Benjamin Harrison to the Virginia Delegates in Congress
In Council November 14th 1783
I have at last received a letter from you which with its important enclosures were immediately laid before the Assembly. They came in the most critical time, the subject of the impost being then under consideration. Mr. Adams’s letter silenced the opposition and I have now no doubt of its obtaining.
I earnestly wish Congress had entered into some general recommendations for counteracting the British regulations of trade. Our resentments are high at present and I think the Assembly disposed to adopt any measures that the other states may be willing to come into to bring down the British pride and force them into measures that may be reciprocally advantageous or oblige them to take our produce from the neutral ports of other nations or pay for them in cash alone in our own. Perhaps it would not be amiss to prohibit the importation of their manufactures altogether ‘till they open their ports to us. Our wants if not our luxuries may be supplyed amply from other countries. This they are not willing to believe and I confess it to be the touchstone of our virtue. I hope however we have still enough left to induce us to forego everything that may interfere with the general good of America.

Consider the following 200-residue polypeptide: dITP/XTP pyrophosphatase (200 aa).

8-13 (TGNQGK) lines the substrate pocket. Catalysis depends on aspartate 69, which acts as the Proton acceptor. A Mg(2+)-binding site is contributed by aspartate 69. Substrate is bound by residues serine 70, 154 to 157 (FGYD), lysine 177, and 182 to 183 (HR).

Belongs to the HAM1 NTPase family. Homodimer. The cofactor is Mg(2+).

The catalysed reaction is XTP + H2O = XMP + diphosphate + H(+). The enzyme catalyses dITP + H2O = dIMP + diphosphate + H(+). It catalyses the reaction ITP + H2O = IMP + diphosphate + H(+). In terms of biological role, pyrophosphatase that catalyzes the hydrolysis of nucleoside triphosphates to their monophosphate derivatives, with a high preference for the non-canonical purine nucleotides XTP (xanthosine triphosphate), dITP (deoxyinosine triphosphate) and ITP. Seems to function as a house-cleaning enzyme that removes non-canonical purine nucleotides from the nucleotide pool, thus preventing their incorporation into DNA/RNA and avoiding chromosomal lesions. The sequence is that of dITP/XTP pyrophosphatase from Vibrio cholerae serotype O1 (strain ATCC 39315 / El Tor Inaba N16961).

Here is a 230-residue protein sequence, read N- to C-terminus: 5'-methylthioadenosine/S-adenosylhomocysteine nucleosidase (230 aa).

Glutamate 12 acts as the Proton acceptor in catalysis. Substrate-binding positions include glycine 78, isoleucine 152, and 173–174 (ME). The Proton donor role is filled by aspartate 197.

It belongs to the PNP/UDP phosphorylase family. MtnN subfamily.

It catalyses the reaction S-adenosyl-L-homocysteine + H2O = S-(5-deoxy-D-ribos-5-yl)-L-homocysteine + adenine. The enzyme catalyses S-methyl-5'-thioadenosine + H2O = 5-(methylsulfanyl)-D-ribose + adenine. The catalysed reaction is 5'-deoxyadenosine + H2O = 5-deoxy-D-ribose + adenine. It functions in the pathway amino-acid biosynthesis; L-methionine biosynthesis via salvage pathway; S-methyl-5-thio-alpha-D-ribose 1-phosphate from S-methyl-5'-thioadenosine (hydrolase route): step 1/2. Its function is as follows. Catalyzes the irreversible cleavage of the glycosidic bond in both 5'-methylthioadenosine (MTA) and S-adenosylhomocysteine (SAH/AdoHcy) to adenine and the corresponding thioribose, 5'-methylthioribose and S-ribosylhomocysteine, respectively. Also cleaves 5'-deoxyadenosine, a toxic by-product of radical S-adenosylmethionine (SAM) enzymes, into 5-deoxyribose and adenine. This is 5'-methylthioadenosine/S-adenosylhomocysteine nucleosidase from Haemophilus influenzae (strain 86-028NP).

We had received information of the treaty’s being signed before your favor came to hand. We now anxiously wait for the treaty at large, as it may be useful in the formation of some of our laws. I am &c.
FC (Vi); caption reads: “The honorable Virginia delegates in Congress.”
Harrison sent to the Speaker of the House, on 13 Nov., “two letters from our delegates in Congress with sundry other papers of consequence”; he added that “The letter from Mr. Adams being of a confidential nature seems not calculated for the ear of the public; if you should coincide with me in opinion you will take measures to keep its contents a secret” (Harrison to Speaker, 13 Nov. 1783, Executive Letter Book, Vi). One of the letters transmitted by Harrison was certainly that from the delegates of 1 Nov. 1783 (Burnett, Letters of Members description begins Edmund C. Burnett, ed., Letters of Members of the Continental Congress description ends , vii, No. 436, where the letter from Adams is tentatively identified as that of 18 July 1783).